Josh Talbott grew up in suburban/rural Georgia in the southern US. His first work as a professional artist was in scenic painting and murals for various production companies. An attempt to deepen his well of possibilities led to New Orleans where as a street artist he sold works to people from all over the world before loosing everything in hurricane Katrina. With short stints in Santa Fe and then Los Angeles Josh arrived in the small coastal city of Los Osos, California where he lives and works today. His curiosity is voracious and interests are many, including scuba/ free diving, sailing, surfing, gardening, geology, rock hounding, rationality, AI, history, and philosophy. In his studio there is always an audiobook on, and outside of the studio there are all manner of activities making there way into his work. He has many private collectors scattered across the globe and murals in San Francisco.
We live in a time of extreme and accelerated change, growing complexity, and specialization. At every stage in our human trajectory from primitive beginnings crawling out of the sea to the present gauntlet of challenges, our thinking tools and their uses are central to the story of what it means to be human. My work is informed by a fascination with thinking tools and the eﬀects of programming and environment through the diﬀerent phases of life and our capacity for storytelling.
My practice consists of constructing small-scale still life scenarios of toys and other artifacts of human development, then creating photorealistic acrylic paintings of these scenes. The work juxtaposes the familiar and playful with a contemporary, complex, adult world. While I am interested in the science of the mind, and what it means to be a human, my work seldom features the human form, focusing instead on the objects and items that are frequently left behind. As such, the subject of the painting becomes the viewer him or herself because their own humanity is ultimately what is revealed.
My work honors toys as thinking tools for small people and the scenes depicted explore the ways in which the culture of our formative years leaves a lasting mark and continues to shape our storytelling. The plastic artifacts of my formative years carry memories of simultaneous confusion and wonder at the world around me. These are sensations and emotions still very much present in my life. What were your imaginings and dramas when you played with toys? Are you living them today?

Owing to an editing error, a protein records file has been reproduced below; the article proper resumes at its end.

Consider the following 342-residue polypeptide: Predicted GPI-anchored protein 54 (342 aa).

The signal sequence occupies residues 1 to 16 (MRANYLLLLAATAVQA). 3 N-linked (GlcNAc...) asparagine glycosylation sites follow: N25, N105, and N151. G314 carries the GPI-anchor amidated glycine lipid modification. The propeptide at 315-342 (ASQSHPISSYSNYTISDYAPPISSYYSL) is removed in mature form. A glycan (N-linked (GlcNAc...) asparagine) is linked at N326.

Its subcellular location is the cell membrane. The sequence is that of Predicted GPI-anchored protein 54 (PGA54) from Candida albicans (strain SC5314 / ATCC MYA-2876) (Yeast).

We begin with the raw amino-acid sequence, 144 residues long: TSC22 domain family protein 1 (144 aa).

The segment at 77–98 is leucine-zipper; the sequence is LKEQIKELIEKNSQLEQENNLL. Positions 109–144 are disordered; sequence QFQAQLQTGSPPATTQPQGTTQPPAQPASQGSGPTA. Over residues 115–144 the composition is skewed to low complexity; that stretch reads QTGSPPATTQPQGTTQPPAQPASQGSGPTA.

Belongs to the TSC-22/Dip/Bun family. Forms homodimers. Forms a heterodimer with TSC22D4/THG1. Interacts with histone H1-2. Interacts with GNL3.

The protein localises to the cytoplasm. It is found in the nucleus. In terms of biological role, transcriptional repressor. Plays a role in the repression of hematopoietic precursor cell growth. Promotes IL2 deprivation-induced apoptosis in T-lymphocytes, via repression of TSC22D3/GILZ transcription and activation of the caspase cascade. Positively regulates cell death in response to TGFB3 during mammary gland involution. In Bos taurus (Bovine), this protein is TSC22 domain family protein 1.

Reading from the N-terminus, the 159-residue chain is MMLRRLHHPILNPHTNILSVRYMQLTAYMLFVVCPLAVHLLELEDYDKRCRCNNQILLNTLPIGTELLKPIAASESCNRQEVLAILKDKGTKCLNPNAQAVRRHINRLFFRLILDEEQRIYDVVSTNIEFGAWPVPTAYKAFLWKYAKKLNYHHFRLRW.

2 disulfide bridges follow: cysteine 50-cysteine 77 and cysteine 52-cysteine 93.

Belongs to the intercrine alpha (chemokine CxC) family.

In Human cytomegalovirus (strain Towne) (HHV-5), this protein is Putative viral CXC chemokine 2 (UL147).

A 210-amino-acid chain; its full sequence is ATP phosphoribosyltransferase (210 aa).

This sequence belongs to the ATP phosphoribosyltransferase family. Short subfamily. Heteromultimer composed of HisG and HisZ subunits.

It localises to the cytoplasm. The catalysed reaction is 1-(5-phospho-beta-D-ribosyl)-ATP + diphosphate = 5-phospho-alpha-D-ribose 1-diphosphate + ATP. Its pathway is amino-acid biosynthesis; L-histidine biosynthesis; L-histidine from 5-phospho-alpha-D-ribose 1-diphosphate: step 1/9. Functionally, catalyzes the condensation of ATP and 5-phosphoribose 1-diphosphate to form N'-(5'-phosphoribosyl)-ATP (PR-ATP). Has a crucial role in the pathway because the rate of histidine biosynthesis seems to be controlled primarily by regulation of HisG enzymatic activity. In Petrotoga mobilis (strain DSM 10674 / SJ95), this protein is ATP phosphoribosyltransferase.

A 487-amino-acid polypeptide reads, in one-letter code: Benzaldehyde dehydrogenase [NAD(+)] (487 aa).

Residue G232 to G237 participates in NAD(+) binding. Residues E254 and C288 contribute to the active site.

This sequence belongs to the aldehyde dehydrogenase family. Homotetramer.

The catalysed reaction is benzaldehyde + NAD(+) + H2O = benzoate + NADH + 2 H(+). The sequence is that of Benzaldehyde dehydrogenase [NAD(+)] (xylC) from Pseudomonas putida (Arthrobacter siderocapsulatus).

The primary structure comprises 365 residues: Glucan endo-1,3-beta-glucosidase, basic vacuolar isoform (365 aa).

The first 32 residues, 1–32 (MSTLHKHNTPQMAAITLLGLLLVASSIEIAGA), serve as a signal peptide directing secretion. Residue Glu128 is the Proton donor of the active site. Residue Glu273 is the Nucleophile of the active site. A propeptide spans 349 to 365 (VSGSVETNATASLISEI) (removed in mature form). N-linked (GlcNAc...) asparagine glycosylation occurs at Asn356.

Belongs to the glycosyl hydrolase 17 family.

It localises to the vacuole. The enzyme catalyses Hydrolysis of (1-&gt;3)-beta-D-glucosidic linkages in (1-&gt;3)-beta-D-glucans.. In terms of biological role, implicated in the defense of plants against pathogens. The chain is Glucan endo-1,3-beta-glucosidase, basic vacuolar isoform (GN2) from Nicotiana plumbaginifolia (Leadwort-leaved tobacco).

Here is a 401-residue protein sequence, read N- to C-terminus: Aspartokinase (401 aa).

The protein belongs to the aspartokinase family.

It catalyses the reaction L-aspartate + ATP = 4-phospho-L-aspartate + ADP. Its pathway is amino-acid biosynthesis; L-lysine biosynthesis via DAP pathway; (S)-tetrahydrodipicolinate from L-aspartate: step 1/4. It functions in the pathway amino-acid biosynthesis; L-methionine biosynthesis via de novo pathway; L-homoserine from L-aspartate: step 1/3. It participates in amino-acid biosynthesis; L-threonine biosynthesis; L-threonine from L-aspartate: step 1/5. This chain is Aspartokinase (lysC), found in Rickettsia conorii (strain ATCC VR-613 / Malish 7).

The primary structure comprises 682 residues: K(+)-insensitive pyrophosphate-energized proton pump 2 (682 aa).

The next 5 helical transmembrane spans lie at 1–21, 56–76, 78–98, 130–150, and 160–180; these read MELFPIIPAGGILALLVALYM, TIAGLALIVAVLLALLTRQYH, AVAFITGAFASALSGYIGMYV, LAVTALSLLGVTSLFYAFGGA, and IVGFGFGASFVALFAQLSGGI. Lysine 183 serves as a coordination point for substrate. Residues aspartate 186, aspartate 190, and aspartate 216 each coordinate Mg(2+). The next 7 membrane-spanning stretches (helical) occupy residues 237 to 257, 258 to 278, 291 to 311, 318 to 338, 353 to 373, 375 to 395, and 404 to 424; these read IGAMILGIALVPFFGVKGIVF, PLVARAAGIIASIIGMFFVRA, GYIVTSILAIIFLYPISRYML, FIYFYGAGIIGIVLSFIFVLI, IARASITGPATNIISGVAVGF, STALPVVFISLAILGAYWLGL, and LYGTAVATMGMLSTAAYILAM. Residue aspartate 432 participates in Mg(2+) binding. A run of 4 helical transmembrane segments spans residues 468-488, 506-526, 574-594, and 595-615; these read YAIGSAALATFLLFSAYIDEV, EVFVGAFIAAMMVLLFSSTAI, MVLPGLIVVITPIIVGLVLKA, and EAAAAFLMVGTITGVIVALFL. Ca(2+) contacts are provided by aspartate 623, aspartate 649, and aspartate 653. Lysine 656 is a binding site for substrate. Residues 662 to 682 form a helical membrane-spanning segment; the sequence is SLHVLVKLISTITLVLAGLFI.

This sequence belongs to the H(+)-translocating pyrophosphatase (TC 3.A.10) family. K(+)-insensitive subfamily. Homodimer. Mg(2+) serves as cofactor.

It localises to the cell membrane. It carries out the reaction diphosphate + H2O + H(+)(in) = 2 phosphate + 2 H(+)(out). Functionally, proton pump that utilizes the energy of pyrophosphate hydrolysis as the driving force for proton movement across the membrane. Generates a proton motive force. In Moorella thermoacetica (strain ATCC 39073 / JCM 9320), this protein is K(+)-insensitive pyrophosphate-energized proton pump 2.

The multileveled still life paintings of familiar toys are bright and accessible and connect to the viewer's nostalgia and playfulness while provoking deeper insights into our current evolutionary, cultural, and technological moment. I place each little curio with care into meaningful relationship to their interlocutors and environment. The plastic dinosaurs often depicted are emblematic of childhood curiosities, of great wonder and speculation at past worlds and the depth of evolutionary time, and yet they are made of a material that illustrates our shortsightedness, a quintessential human quality that makes it quite possible that these plastic creations will outlast us all.
I do my best to draw inspiration and resources from everywhere to build a visual language. In my divergent path I find the musical compositions and the story of composer, Philip Glass inspiring. The story of his devotion to his craft and his subsequent successes have encouraged and inspired me. I'm influenced by writers such as Kurt Vonnegut, Robert Sapolsky, and Yuval Noah Harari, the many books by Simon Winchester, Daniel Dennet, Robert Wright, Hank Green and John Green. I find educators and thinkers who explore mind and consciousness, AI, rationality, kindness and human behavior, social perspective and geologic time on a path that will change the future. Through these endeavors, I have devoted my life to learning, so my art and interests inform one another which brings an enrichment to both. In essence, I am convinced the more things you learn the more toys with which you have to play.